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I can hardly keep up with all the news these days. It was easy enough to follow along with Tunisia, then Egypt, during their protests and movements for freedom. But now there’s just so much going on that my head is spinning. Protests and uprisings in Bahrain, Libya, Yemen, and Iran among others. Elections in Uganda. Not to mention the usual American mess of politicking and budget crises.

On the Ugandan election front, everything seems to have gone as expected. Museveni was announced the winner of the presidential election, with 68% of the vote. That number does seem suscipiciously high to me, but with all of the vote-buying/patronage maneuvers he did in the months leading up to the election, I am not surprised that he emerged ahead. And of course, there were some additional voting irregularities. Clearly, it would be inaccurate to call the election a great example of democracy in action. One bit of good news from Uganda is that, as far as I can tell, there has been no violent reaction to the election results. Things seem to be returning to normal in Kampala. I’ll be continuing to monitor things there, but it looks like this will have come and gone fairly quietly. The status quo holds in Uganda tonight.

On the other hand, it appears that the Arab world and north Africa are exploding in revolution. Libya has particularly grabbed my attention. Perhaps this is because Gaddafi has been such a proponent of the United States of Africa. Perhaps it is because there is a Muammar Gaddafi road in downtown Kampala, as well as the beautiful Gaddafi mosque. In any case, the response to the uprising against the  “King of Kings” is exposing Gaddafi’s worst dictator-qualities. While not too much information is available, it is clear that the regime has no problem using brutality to silence the protests. For about an hour tonight, I listened to Muammar Gaddafi’s son ramble on, taking on the role of victim and blaming everyone from the US and UK, to other African immigrants, to drug-users for the uprising. His words seemed completely divorced from reality.

So tonight, while Uganda has chosen the status quo, Libya and others are giving revolution a try. Both have the potential to be dangerous. I’m hoping tonight that true democracy wins out in both cases – peacefully and as soon as possible.

Tomorrow the people of Uganda go to the polls for their second multiparty presidential election in thirty years. Museveni is polling well ahead of his opposition, but anything could happen. Will Ugandans, encouraged by the revolutions elsewhere on the continent, in Tunisia and Egypt, vote for the opposition, and for a change in leadership after 25 years with Museveni? The opposition is split between seven different candidates, with perennial candidate Kizza Besigye leading the way.

While this article lays out the broad context for tomorrow’s elections, this one puts forth the theory that, if nothing else, this election will be cleaner than past elections.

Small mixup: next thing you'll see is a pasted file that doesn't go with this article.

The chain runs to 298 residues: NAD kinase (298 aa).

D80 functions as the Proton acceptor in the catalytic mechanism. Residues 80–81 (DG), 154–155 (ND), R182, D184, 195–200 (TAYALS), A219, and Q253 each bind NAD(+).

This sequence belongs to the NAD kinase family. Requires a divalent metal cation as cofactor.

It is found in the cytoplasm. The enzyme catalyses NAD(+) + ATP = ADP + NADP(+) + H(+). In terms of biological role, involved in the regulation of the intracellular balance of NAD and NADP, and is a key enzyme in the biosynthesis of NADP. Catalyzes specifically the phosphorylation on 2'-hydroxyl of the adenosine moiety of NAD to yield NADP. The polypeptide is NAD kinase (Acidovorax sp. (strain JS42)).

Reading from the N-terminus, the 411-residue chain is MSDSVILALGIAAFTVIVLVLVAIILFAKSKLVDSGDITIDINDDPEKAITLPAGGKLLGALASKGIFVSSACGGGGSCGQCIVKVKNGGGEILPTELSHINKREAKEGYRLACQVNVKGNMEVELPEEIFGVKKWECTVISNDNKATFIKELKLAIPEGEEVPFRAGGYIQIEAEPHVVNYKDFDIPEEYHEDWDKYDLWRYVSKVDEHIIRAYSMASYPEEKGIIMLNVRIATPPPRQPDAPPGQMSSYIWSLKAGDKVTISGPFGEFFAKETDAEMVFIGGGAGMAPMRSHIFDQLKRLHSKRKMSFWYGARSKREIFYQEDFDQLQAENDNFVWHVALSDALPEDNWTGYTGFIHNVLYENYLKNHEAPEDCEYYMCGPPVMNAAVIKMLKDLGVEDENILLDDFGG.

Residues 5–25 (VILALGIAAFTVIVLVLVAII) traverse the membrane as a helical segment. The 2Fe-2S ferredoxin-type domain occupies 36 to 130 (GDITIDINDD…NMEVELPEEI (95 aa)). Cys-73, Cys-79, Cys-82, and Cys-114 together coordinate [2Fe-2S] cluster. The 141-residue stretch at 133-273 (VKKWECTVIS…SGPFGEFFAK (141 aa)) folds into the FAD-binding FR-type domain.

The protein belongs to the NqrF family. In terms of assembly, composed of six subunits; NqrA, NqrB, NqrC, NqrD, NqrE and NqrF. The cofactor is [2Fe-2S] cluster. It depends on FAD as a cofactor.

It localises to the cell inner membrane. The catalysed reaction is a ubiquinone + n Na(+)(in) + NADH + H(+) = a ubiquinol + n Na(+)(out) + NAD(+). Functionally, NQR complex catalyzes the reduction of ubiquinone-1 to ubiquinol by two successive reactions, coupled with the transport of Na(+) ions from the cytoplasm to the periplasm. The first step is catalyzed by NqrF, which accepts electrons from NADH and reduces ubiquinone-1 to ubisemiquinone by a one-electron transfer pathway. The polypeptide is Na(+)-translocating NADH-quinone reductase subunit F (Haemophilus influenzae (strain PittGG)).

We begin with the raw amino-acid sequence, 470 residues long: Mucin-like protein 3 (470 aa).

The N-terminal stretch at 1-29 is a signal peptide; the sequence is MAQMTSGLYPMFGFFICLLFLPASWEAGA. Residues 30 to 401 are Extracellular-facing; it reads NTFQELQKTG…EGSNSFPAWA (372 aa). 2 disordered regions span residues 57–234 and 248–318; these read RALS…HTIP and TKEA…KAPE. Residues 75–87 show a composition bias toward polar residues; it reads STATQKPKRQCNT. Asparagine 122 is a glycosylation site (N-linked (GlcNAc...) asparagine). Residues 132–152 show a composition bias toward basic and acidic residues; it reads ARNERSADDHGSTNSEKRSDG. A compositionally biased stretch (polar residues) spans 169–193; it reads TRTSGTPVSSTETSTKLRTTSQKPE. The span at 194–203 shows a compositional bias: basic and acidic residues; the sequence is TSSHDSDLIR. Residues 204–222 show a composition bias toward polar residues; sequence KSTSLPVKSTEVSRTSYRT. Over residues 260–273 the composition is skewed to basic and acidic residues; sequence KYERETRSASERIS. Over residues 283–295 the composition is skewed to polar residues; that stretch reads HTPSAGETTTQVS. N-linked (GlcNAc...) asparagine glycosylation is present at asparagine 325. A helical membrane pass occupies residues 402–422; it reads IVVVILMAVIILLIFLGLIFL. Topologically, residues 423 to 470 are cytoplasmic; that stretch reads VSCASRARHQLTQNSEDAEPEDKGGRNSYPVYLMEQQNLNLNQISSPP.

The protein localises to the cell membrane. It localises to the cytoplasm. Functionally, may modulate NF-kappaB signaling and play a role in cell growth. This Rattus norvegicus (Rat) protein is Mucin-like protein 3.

“The money flowing into Friday’s election suggests that the NRM believes it can no longer resort to the kind of thuggery it has used to win elections in the past. In 2006, for example, leading opposition candidate Kizza Besigye was repeatedly arrested and his supporters beaten by official security agencies as well as un-uniformed goons who were later alleged to be government agents. In part because of international pressure, Tumushabe points out, as well as the example of the International Criminal Court indicting politicians in next-door Kenya for instigating election violence, outright physical coercion is mostly off the table.”

The article also suggests that the opposition has a better chance of success than they’ve been given credit for. The real uncertainty will come if it’s clear an opposition candidate has won. Then what? Protests or riots? No one can predict.

Adding to the day’s election news is the recently-revealed Wiki-leaks cables that draw a connection between the anti-homosexuality bill in Uganda and the political motives of the ruling party. This is a theory Jon and I have long held – that Museveni and the NRM had planned all along to use the bill to shore up popular support for their party, and possibly to use it to discredit opponents. To Museveni and his political allies

If you’re interested in following the events real-time in Uganda tomorrow, check in with a favorite Ugandan blogger of mine on her Twitter account, where she’ll be tweeting the day’s events.

Uganda, you are in my thoughts tonight. Praying for a peaceful day for you tomorrow.

There is talk these days from across the political spectrum, spurred by the events in Egypt, about ‘real democracy’.

Appearing on Sunday talk shows last weekend, Secretary of State Clinton called for transition in Egypt to “real democracy, not a democracy for six months or a year and then evolving into essentially a military dictatorship or so-called democracy”.

Echoing this, conservative pundit Charles Krauthammer wrote this week, “Our paramount moral and strategic interest in Egypt is real democracy in which power does not devolve to those who believe in one man, one vote, one time.”

Ironically, for more than a generation many leading political theorists have defined democracy exactly that way – one man, one vote, one time.

In 1991, writing about democracy’s “third wave”, Samuel Huntington stated unambiguously, “Elections, open, free, and fair, are the essence of democracy, the inesescapable sine qua non.”

Perhaps the Egyptian experience, coupled with democratic movements currently underway in Tunisia, Yemen, South Sudan, possibly next month in Uganda, and elsewhere represent a paradigm shift in our thinking about democracy.

During the first half of the 20th century, democratic success meant securing government of the people. Nationalistic and independence movements across Latin America, Africa, and Asia worked to expel colonial powers and secure a sovereignty of their own.

The second half of the 20th century saw a global preoccupation with elections – as exemplified by Huntington. Governments in the former colonies headed by foreign puppets, hereditary kings, or populist revolutionaries were rejected. Government by the people in the form of popular elections became the goal.